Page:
Speaking this week, the SMSF Association CEO John Maroney said the changes to the age pension asset test rules implemented on 1 January 2017 have reduced the incentive for middle-income earners to contribute more to their superannuation.
He explained: “For home-owning couples who have a superannuation balance between $500,000 and $800,000, the increased taper rate creates a ‘black hole’ where their assets above the asset test free amount cause them to be worse off in terms of income.
“This is caused by the taper rate of the equivalent of 7.8 per cent a year, reducing their pension entitlement at a rate exceeding the income they earn from their superannuation balance above the asset free area. This is especially so in a low interest rate and investment return environment.”
The taper rate is the proportion of the fortnightly pension payment that is deducted for every $1,000 of assets above the lower threshold.
Mr Maroney said the changes to the taper rate calculation in particular impacts middle-income earners with an average superannuation balance and who also benefit from partial age pension payments that supplement their superannuation incomes.
He continued: “It [the changes] actively discourages middle-income earners from saving for retirement and has other detrimental behaviour effects, such as providing an incentive to shift investments from assets that are included in the means test (e.g. superannuation) to those that are excluded (e.g. the family home).”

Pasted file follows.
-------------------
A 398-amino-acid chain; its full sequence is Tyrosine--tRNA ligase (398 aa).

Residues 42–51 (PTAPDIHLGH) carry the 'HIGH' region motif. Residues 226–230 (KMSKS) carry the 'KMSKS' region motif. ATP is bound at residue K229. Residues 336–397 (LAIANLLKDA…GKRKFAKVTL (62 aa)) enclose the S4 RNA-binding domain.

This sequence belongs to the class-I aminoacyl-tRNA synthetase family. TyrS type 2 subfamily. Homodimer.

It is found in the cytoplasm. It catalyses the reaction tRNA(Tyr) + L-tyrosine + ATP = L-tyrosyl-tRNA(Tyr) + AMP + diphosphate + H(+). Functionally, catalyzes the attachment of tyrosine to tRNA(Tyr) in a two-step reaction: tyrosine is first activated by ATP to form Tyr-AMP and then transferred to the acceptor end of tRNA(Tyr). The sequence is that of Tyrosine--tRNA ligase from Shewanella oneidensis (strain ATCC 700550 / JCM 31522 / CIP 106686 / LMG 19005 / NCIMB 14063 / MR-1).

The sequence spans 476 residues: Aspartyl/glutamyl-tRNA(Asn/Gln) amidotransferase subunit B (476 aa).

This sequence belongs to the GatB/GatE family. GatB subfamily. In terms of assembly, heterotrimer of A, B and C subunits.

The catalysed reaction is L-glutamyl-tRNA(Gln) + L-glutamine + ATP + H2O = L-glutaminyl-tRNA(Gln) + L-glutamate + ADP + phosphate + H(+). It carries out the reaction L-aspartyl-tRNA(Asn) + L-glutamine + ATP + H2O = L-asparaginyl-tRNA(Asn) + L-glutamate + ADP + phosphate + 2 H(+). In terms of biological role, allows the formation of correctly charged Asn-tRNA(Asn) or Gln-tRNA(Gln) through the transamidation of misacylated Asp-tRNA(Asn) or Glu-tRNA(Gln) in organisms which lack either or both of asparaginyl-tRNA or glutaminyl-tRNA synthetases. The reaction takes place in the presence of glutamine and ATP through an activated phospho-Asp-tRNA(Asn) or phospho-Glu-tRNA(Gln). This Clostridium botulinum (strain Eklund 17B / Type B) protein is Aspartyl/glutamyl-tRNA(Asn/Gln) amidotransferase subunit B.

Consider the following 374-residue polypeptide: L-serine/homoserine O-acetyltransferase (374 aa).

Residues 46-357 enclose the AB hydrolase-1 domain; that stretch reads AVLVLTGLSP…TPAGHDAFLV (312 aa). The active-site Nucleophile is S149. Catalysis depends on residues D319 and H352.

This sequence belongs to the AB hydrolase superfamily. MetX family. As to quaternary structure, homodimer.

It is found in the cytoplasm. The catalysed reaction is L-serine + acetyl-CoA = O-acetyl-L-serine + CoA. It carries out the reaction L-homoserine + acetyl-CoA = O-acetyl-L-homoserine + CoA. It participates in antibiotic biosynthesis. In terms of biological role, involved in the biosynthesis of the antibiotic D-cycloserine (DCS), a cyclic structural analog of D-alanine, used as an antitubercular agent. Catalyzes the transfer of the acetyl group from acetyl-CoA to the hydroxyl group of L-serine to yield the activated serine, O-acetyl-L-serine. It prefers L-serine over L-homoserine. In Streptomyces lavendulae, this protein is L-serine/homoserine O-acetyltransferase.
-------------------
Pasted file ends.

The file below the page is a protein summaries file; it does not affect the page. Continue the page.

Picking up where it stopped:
The solution could be a simpler and more streamlined calculation that takes into account both superannuation and social security systems, he argued.
A single means test that applies a deeming rate to financial and non-financial assets, rather than the assets test is the SMSF Association’s preferred potential mechanism.
The deeming rate is a measurement of the income investments are expected to earn.
“The Association supports appropriately targeted means testing to ensure the sustainability of the age pension, but our deep concern is that this measure is not appropriately integrated with the broader retirement income system,” Mr Maroney claimed.
“We believe having the superannuation and social security systems properly integrated is a key facet to achieve an efficient and sustainable retirement income system, and that the current siloed approach to policy making in these areas is creating perverse outcomes for individuals and couples.
“The Australia Future Tax System Review recommended that a single comprehensive means test should be pursued to ensure that assets are fairly accounted for, to remove distortions based on the form of savings and to ensure that appropriate incentives to save and use savings effectively remain, and the Association concurs.”